Tivozanib for Advanced Kidney Cancer

Advanced renal cell carcinoma responds well to investigational drug tivozanib

/ Author:  / Reviewed by: Robert Carlson, M.D

(RxWiki News) Right now, there are only a handful of  drugs that are approved to treat advanced renal cell carcinoma – a type of kidney cancer. Phase 3 clinical trial results of another drug suggest kidney cancer patients may soon have a new option.

The drug currently going through the clinical trial process – tivozanib – has been shown to be safe for patients with advanced kidney cancer.

Compared to sorafenib (sold under the brand name Nexavar) this new drug had fewer serious side effects, patients stayed on the medication longer and fewer dosage changes were needed during therapy.

"Ask your oncologist about the latest therapy developments."

AVEO Oncology and Astellas Pharma Inc. presented data from the Phase 3 trial on October 1 at ESMO 2012 Congress (European Society for Medical Oncology) in Vienna, Austria.

Timothy Eisen, PhD, FRCP, study investigator at Cambridge University Health Partners, said in a press release, “The data from TIVO-1 show that treatment with tivozanib led to fewer side effects and lower rates of dose modifications than with sorafenib. This suggests that it is easier to maintain full dose therapy with tivozanib.”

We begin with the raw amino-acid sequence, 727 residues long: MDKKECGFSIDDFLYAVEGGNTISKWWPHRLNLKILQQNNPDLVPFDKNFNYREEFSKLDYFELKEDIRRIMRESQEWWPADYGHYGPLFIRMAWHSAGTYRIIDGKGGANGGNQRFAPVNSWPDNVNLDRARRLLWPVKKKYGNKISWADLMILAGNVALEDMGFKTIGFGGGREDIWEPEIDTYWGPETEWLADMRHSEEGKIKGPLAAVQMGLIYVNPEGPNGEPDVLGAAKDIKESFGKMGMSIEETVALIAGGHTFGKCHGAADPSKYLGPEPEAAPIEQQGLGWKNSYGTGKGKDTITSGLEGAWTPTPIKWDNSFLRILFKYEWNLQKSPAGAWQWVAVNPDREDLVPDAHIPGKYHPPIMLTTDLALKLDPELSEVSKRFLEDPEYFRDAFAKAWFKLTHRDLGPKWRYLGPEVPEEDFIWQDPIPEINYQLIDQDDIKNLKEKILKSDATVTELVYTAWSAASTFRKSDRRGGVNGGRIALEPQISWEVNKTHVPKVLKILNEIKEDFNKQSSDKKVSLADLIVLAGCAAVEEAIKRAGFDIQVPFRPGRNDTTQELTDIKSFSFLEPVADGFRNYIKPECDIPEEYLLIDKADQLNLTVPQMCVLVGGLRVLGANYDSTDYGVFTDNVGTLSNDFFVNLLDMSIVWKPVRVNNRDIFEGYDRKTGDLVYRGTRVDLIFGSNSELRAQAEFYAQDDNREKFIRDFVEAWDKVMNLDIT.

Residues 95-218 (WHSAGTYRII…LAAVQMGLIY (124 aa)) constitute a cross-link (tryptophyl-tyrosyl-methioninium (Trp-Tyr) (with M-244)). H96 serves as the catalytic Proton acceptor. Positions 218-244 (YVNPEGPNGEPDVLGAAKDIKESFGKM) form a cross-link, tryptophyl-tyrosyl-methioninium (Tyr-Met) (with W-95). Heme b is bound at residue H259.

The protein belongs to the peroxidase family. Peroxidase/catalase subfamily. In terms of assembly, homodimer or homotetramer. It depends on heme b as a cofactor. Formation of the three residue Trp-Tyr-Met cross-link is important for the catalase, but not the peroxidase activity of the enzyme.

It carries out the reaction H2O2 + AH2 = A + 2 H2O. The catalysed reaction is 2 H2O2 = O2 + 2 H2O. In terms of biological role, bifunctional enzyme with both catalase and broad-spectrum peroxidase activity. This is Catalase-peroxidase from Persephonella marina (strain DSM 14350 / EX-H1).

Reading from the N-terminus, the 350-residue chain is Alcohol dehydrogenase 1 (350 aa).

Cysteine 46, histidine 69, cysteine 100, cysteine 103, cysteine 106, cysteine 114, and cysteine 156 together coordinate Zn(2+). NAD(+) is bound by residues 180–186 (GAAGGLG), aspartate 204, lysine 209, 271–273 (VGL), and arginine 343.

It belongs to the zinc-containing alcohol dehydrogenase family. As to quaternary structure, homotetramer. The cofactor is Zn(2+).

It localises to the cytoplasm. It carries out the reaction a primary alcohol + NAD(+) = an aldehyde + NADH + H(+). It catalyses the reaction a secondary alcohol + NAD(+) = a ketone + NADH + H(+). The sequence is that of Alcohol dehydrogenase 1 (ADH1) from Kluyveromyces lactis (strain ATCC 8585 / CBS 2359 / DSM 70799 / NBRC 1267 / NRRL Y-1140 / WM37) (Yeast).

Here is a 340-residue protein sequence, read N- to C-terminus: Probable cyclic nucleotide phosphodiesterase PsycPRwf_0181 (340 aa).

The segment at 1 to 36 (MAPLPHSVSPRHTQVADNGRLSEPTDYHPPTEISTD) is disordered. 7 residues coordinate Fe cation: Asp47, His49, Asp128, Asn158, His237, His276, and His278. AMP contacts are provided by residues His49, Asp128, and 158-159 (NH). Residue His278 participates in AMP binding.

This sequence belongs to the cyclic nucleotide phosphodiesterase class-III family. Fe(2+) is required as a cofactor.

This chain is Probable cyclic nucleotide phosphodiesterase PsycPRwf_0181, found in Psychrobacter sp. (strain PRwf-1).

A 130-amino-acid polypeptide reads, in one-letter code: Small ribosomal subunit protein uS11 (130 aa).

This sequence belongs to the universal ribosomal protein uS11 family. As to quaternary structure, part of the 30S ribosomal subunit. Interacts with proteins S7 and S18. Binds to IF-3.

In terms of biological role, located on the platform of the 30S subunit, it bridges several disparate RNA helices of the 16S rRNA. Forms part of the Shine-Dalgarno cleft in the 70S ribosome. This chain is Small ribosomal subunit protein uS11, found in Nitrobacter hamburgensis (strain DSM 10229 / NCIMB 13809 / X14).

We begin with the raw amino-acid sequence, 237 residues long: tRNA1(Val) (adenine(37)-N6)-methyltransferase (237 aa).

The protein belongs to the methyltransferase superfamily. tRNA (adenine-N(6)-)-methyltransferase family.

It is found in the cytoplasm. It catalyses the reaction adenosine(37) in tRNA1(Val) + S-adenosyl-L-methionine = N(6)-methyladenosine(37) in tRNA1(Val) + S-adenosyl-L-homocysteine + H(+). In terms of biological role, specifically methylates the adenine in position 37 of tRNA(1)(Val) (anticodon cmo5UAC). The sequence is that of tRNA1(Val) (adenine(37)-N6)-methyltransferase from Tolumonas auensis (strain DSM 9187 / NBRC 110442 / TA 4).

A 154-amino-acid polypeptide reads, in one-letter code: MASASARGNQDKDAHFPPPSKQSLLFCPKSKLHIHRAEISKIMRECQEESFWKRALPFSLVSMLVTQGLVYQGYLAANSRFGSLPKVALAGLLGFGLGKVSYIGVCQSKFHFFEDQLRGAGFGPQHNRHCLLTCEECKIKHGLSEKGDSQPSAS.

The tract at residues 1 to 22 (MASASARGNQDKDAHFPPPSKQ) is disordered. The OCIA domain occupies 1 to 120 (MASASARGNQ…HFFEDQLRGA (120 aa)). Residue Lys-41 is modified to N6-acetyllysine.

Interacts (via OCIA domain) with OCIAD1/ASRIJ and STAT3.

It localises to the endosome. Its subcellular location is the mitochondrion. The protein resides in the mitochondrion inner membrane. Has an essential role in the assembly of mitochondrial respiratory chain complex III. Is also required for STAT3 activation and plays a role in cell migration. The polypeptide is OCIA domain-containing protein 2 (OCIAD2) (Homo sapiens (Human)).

The TIVO-1 trial compared safety and how well patients tolerated tivozanib and sorafenib in 517 patients with advanced renal cell carcinoma (RCC).

According to study results presented at the American Society of Clinical Oncology (ASCO) Annual Meeting earlier in the year, tivozanib provided patients a longer period of time during which the disease didn’t get worse – progression-free survival (PFS).

Patients treated with tivozanib had a median PFS of 11.9 months, compared to 9.1 months for patients taking sorafenib.

For some patients who had not been previously treated for their cancer, PFS on tivozanib was even longer – a median of 12.7 months. According to the companies, this is the first therapy to show a median PFS of longer than one year.

Additionally, compared to patients receiving sorafenib, those on tivozanib:

  • Had lower rates of dosage changes, interruptions or discontinuations 
  • Drug-related adverse events (AE) occurred in fewer patients taking tivozanib than patients on sorafenib - 67.6% vs. 83.3%.
  • The most common AE for tivozanib was hypertension and for sorafenib, hand-foot syndrome.

On September 28, AVEO submitted a New Drug Application (NDA) to the U.S. Food and Drug Administration seeking approval for tivozanib to treat advanced RCC.

Sorafenib is approved to treat advanced RCC and unresectable hepatocellular carcinoma - a type of liver cancer that cannot be treated with surgery.

Research is considered preliminary before it is published in a peer-reviewed journal.

Reviewed by: 
Review Date: 
September 29, 2012
Last Updated:
October 1, 2012